State of the Park captured in comprehensive report

This is an archived press release

Thursday 2 September 2004

2 September 2004

State of the Park captured in comprehensive report

An on-line report containing a wealth of information and statistics about the Peak District National Park, has been updated and can be viewed at

The newly updated State of the Park Report contains a host of statistics to help keep people informed about issues ranging from air and water quality to unemployment, the economy, village services, road congestion and cultural heritage.

Especially useful for teachers, students, researchers, local councillors and planners, the database is primarily produced to help the Peak District National Park Authority formulate its management plans, including local development and planning policies.

It is also an important source of coursework material for the National Park's study centre at Losehill Hall.

National Park Authority research officer Sonia Davies said: "Because it covers so many topics in the Park it is an important reference point for students, teachers and researchers. However, many other people will be interested in the information it contains."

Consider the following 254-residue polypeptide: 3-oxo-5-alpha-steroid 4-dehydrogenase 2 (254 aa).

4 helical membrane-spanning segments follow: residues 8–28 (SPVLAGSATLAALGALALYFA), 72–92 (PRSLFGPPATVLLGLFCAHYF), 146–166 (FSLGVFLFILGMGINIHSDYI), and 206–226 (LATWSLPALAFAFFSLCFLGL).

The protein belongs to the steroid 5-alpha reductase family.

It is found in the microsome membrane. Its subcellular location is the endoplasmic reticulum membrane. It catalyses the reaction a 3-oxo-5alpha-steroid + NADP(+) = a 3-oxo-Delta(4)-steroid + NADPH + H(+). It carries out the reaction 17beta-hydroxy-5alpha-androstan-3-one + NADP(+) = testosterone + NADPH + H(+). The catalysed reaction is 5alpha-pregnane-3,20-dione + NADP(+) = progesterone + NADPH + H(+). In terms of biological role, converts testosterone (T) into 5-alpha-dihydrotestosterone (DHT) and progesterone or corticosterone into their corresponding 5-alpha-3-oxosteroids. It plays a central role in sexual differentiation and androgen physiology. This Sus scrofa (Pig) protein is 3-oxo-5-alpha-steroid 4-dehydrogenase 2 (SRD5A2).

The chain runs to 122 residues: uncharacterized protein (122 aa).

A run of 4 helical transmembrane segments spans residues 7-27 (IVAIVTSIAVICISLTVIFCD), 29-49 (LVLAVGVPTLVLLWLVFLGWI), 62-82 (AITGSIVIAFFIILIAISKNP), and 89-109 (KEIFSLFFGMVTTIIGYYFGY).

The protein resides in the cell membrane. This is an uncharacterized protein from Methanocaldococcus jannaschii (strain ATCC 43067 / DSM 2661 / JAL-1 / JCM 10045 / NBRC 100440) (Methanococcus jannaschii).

Originally the report - first published in 2001 - was due to be updated every five years, but in practice it is now being updated on a rolling programme to keep the information fresh.

Issues covered include:

* unemployment is consistently below the national average
* air quality has improved, river water quality is good, temperatures are increasing, windspeed decreasing
* population is stable at around 38,000
* heather moorland is being restored and black grouse re-introduced
* native woodland is expanding, though grassland is still under threat
* traffic has doubled over the past 20 years
* 72 per cent of Sites of Special Scientific Interest are damaged from overgrazing, moorland fires and air pollution
* dry stone walls and leadmine surface workings are still being lost, though National Park projects are helping stem the decline.

National Park Authority chief executive Jim Dixon said: "The report is important because the data highlights the challenges that we all face and it helps us to focus our efforts on meeting them. For example, we are working with partners to address areas of concern such as traffic, damage to Sites of Special Scientific Interest, conservation and the preservation of our cultural heritage."

To view the full report on-line log on to and click 'essentials' and then 'publications'. Paper copies of the report are available by writing to Richard Laurie, Peak District National Park Authority, Aldern House, Bakewell, DE45 1AE, telephone 01629 816200.

This is an archived press release

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